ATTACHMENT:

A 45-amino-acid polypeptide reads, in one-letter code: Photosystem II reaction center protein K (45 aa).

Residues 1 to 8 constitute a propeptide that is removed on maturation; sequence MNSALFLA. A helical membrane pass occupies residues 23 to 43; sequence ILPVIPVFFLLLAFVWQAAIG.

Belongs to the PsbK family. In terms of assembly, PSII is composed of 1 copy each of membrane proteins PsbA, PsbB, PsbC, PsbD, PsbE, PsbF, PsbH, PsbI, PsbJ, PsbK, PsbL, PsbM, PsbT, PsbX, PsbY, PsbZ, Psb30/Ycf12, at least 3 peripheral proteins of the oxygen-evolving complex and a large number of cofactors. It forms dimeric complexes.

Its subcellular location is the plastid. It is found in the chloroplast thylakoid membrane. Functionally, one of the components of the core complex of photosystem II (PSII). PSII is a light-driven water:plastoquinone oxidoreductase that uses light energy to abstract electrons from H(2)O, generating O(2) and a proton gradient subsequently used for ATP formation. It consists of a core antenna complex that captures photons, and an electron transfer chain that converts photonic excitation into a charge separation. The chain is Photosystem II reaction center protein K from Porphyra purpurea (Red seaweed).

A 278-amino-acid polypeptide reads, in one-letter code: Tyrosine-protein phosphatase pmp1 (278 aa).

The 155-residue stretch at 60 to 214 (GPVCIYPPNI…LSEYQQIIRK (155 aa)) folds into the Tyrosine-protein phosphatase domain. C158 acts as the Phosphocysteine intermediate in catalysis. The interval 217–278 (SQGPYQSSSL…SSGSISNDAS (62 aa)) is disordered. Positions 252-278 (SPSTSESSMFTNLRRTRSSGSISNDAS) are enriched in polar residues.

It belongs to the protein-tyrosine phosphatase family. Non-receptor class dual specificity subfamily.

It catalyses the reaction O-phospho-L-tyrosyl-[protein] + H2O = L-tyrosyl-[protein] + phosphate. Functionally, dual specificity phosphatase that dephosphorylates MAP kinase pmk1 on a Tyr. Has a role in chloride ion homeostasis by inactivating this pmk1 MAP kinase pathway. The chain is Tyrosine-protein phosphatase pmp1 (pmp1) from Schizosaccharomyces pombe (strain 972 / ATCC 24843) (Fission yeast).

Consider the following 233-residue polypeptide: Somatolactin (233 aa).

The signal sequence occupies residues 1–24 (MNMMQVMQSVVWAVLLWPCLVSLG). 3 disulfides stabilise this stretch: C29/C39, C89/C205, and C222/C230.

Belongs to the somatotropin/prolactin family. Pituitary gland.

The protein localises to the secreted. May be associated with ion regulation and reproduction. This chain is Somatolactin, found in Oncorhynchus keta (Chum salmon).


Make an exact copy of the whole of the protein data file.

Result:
A 45-amino-acid polypeptide reads, in one-letter code: Photosystem II reaction center protein K (45 aa).

Residues 1 to 8 constitute a propeptide that is removed on maturation; sequence MNSALFLA. A helical membrane pass occupies residues 23 to 43; sequence ILPVIPVFFLLLAFVWQAAIG.

Belongs to the PsbK family. In terms of assembly, PSII is composed of 1 copy each of membrane proteins PsbA, PsbB, PsbC, PsbD, PsbE, PsbF, PsbH, PsbI, PsbJ, PsbK, PsbL, PsbM, PsbT, PsbX, PsbY, PsbZ, Psb30/Ycf12, at least 3 peripheral proteins of the oxygen-evolving complex and a large number of cofactors. It forms dimeric complexes.

Its subcellular location is the plastid. It is found in the chloroplast thylakoid membrane. Functionally, one of the components of the core complex of photosystem II (PSII). PSII is a light-driven water:plastoquinone oxidoreductase that uses light energy to abstract electrons from H(2)O, generating O(2) and a proton gradient subsequently used for ATP formation. It consists of a core antenna complex that captures photons, and an electron transfer chain that converts photonic excitation into a charge separation. The chain is Photosystem II reaction center protein K from Porphyra purpurea (Red seaweed).

A 278-amino-acid polypeptide reads, in one-letter code: Tyrosine-protein phosphatase pmp1 (278 aa).

The 155-residue stretch at 60 to 214 (GPVCIYPPNI…LSEYQQIIRK (155 aa)) folds into the Tyrosine-protein phosphatase domain. C158 acts as the Phosphocysteine intermediate in catalysis. The interval 217–278 (SQGPYQSSSL…SSGSISNDAS (62 aa)) is disordered. Positions 252-278 (SPSTSESSMFTNLRRTRSSGSISNDAS) are enriched in polar residues.

It belongs to the protein-tyrosine phosphatase family. Non-receptor class dual specificity subfamily.

It catalyses the reaction O-phospho-L-tyrosyl-[protein] + H2O = L-tyrosyl-[protein] + phosphate. Functionally, dual specificity phosphatase that dephosphorylates MAP kinase pmk1 on a Tyr. Has a role in chloride ion homeostasis by inactivating this pmk1 MAP kinase pathway. The chain is Tyrosine-protein phosphatase pmp1 (pmp1) from Schizosaccharomyces pombe (strain 972 / ATCC 24843) (Fission yeast).

Consider the following 233-residue polypeptide: Somatolactin (233 aa).

The signal sequence occupies residues 1–24 (MNMMQVMQSVVWAVLLWPCLVSLG). 3 disulfides stabilise this stretch: C29/C39, C89/C205, and C222/C230.

Belongs to the somatotropin/prolactin family. Pituitary gland.

The protein localises to the secreted. May be associated with ion regulation and reproduction. This chain is Somatolactin, found in Oncorhynchus keta (Chum salmon).